The Carbon Inception

Everything's better with music.

Yup, nothing to worry about here, it's just a bad dream....

Thursday, March 03, 2011

Evolutionary psychology wars aren't helpful to climate denialists

Climate denialist/skeptics face a problem in trying to argue that 97% of the practitioners in the field are fundamentally wrong in accepting climate change: how likely is it that a field of science could get that screwed up? Generally, denialists don't care about whether the unlikelihood of their claim and whether it suggests they themselves are in the wrong. Instead they just say that climatologists don't understand climatology.

My question is whether this has happened before in modern science. If it hasn't, then denialists have to get us to assume pretty heroically that the scientific process has failed in a way that it's not failed before, and I think it might make us consider whether in fact, the denialists are wrong and the 97% of climatologists are right.

I should note that this isn't about science getting something wrong - that happens all the time. This is about the claim that the field of climatology is fundamentally unsound, which is the basic claim of denialists. And even if it did happen elsewhere, that doesn't mean it's happening now in climatology, but the precedent would make the claim a tiny bit less implausible.

I looked once before at whether modern science engages in conspiracy, in the far smaller group of scientists examining Jupiter's moon Europa and its ice cover, and I didn't think it was helpful to denialists.

So how about another potential example, in the field of evolutionary psychology. This area attracts a lot of controversy, possibly because amateurs try to use it to as a pop-scientific justification of whatever moral belief they advocate, possibly because its supporters sometimes overstate some of their conclusions, and possibly because biologists don't like psychologists encroaching on their turf. But is the field discredited?

The short answer is no, at least not the way that climate denialists think that 97% of climatologists are wrong. Even critics of many papers published on evolutionary psychology think the field can reach and has reached appropriate conclusions, like Jerry Coyne:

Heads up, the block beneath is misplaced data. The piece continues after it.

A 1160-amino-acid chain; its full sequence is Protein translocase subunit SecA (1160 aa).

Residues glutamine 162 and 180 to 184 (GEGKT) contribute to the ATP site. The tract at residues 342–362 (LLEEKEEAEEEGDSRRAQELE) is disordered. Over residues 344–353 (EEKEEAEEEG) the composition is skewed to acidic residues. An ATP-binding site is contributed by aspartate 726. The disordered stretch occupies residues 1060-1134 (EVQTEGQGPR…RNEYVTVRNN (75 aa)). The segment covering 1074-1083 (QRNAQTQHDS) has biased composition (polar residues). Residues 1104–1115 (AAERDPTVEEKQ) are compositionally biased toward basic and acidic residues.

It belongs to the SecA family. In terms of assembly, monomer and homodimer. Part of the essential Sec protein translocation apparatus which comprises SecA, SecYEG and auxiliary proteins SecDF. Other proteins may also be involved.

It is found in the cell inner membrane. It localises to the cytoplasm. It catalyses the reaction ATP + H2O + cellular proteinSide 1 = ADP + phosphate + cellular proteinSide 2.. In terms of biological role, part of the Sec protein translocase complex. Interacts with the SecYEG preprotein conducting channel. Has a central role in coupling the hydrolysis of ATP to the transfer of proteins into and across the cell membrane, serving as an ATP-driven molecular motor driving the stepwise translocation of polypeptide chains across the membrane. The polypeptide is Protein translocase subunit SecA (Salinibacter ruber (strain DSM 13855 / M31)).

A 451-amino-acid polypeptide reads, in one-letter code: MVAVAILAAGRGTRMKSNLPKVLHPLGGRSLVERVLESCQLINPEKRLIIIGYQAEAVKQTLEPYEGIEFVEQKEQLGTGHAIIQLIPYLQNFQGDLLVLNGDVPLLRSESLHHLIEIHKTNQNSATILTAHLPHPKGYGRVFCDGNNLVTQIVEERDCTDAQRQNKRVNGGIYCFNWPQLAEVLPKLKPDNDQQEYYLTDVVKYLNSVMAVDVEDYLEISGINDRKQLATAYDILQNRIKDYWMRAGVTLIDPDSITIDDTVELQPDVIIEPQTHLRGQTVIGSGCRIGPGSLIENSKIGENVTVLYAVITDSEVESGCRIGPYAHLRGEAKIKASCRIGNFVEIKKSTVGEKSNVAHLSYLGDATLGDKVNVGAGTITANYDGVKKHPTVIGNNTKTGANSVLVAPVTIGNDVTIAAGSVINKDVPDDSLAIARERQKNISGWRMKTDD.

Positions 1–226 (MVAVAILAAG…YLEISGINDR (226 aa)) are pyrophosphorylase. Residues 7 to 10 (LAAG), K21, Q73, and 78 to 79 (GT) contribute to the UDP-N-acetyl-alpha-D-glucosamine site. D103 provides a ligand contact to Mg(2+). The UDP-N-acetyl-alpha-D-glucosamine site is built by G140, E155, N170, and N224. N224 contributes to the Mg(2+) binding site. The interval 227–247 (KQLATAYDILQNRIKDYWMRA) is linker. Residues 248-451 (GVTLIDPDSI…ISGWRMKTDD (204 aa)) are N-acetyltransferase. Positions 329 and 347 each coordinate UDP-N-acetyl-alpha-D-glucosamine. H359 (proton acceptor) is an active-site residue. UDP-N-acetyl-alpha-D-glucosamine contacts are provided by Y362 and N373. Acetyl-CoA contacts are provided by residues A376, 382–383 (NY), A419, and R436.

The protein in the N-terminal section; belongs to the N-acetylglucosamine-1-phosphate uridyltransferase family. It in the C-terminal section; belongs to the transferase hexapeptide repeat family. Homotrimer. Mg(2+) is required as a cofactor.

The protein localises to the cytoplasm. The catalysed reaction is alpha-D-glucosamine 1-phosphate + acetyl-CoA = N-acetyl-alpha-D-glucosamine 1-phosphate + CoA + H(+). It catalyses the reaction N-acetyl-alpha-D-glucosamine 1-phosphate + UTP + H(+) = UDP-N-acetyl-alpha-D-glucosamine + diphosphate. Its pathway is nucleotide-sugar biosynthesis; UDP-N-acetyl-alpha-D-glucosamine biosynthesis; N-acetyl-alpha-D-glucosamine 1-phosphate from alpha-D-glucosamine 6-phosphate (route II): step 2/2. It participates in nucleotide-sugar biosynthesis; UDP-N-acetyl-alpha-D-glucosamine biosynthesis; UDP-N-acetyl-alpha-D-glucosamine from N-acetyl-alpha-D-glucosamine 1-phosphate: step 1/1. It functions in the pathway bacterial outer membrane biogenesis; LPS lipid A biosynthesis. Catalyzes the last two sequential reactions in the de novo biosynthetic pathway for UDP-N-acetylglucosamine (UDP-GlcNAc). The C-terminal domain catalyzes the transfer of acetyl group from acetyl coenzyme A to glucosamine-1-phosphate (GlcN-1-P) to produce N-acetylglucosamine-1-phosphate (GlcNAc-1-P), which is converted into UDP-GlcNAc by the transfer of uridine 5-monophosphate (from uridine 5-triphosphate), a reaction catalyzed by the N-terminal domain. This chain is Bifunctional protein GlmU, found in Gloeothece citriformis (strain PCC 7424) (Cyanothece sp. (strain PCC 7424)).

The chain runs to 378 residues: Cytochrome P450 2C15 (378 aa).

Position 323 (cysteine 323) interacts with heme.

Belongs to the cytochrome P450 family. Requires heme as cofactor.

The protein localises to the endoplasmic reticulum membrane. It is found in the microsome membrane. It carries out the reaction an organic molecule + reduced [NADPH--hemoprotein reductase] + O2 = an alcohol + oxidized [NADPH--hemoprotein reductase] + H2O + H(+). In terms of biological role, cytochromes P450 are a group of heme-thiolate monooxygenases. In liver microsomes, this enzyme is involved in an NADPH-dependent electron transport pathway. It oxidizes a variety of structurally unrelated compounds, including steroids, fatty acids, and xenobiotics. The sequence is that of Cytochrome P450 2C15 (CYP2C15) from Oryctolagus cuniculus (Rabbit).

Now I don’t oppose evolutionary psychology on principle. The evolutionary source of our behavior is a fascinating topic, and I’m convinced that the genetic influences are far stronger than, say, posited by anti-determinists like Dick Lewontin, Steve Rose, and Steve Gould. Evolved adaptations are particularly likely to be found in sexual behavior, which is intimately connected with the real object of selection: the currency of reproduction. I’m far closer in my views on this topic to Steve Pinker than to Steve Gould. And there are many good studies in the field, so I don’t mean to tar the whole endeavor.

It's also worth noting that compared to climatology, evolutionary psychology is a "soft" scientific field with ethical barriers to experimentation that climatology doesn't experience. Even so, aside from the view of possibly a tiny number of critics, it's not gone as far off the rails as denialists claim has happened for climatology. The denialists are going to have to look somewhere else for a precedent.

Personally, I think evolutionary psychology is fascinating and likely to have significant insights. I think it's facetious to believe that in our psychology, which is crucial to our survival, we'd have escaped the evolutionary influences that affect every other species on the planet. Great apes are clearly smart enough to have differing individual psychologies that must have affected their survival rates over time. Getting deep and subtle insights about human evolutionary psychology will be difficult, but denying that field's validity is as about as smart as climate denialism.